Binary vs Graded outcomes

Some activities have binary outcomes while some have graded outcomes. Getting admission into a college is binary, either you get it or you don’t; how well you do in the college is graded. Clearing a job interview is binary, either you get selected or you don’t; how well you do the job isn’t that black and white. Getting a promotion is binary; while a pay raise is usually on a graded scale. Being single or married is binary; while the quality of life, in either case, is graded.

When the outcome is binary, either the outcome is desirable or all the effort is in vain. Activities with graded outcomes allow you to observe and calibrate the effort. Activities with binary outcomes can be made graded by repeating them. That’s especially true when the repetition cost is low like in the case of college admissions or job interviews.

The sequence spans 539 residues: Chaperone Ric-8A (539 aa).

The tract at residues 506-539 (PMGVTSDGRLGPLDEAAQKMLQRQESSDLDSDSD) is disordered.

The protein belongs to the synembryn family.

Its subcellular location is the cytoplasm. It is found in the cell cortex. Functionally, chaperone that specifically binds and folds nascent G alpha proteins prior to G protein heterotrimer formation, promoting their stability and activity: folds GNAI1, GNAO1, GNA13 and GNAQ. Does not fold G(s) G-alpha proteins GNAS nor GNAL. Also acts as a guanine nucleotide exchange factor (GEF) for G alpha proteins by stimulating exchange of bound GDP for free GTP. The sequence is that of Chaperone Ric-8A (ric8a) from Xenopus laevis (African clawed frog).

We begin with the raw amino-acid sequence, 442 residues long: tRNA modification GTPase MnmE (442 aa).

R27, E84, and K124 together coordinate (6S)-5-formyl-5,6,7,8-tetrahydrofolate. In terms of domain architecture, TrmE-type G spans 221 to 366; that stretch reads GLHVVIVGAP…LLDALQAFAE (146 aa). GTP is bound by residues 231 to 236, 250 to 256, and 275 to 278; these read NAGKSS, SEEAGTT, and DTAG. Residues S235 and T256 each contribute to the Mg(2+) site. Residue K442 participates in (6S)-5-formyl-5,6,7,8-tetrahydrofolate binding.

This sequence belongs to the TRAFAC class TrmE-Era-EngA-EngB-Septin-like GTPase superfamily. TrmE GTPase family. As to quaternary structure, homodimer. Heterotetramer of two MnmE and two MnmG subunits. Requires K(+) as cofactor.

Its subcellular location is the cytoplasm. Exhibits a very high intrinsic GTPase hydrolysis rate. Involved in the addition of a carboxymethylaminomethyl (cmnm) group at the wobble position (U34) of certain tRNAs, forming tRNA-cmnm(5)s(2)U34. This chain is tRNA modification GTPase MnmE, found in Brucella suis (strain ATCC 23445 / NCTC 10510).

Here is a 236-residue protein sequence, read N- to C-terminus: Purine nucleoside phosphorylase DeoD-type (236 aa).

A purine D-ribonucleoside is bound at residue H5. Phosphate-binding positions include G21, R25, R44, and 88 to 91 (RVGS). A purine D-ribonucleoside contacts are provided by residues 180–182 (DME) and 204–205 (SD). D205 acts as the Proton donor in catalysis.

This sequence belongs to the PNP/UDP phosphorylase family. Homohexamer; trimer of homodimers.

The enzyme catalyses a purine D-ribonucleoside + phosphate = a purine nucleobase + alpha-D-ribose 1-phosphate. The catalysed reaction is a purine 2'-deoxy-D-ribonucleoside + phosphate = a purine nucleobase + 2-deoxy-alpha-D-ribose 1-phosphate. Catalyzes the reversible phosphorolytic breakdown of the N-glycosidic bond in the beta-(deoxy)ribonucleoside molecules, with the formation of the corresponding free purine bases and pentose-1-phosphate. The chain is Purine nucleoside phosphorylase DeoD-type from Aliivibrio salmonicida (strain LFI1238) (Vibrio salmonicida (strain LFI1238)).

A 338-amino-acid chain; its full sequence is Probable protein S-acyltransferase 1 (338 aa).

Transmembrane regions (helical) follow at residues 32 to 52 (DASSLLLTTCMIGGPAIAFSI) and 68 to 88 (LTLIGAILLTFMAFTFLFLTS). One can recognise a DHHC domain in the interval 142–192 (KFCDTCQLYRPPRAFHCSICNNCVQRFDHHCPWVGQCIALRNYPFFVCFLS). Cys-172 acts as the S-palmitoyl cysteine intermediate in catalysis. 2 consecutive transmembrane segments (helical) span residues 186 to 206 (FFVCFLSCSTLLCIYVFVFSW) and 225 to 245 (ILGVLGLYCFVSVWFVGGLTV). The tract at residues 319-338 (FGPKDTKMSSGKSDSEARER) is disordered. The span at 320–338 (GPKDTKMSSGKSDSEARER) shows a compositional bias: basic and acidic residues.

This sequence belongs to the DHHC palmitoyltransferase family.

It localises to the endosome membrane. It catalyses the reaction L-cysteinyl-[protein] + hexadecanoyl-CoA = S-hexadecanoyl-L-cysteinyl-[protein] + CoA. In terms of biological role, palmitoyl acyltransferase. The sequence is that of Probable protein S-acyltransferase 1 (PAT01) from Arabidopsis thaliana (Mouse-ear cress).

Book summary: The science of happily ever after by T Y Tashiro

The book is an interesting take on what it takes to attain a happy marriage and why only ~30% of us end up in happy marriages.
The book is divided into three sections – what is love, why we fail in the game of love and what can we do differently to succeed at it.

book cover the science of happily ever after

The nature of love

Why happily ever after is so hard to find

  1. In the western world,
    1. 50% of marriages end up in divorce,
    2. ~10-15% are separated without divorce and
    3. ~7% go along with an unhappy marriage
      which implies only 30% live happily ever after.
  2. Being “in love” is equivalent to having a “liking” (fairness, kindness, loyalty) and a “lust” (sexual desire).
  3. Post-marriage, liking declines at about 3% annually while lust declines 8% annually (in first 7 years of marriage) => from a long term perspective, it’s better to invest in liking than lust.
  4. Children’s fairy-tale belief about love is a beautiful girl falling in for a brave hero and they fall for each other in minutes. This is far from what happens in reality

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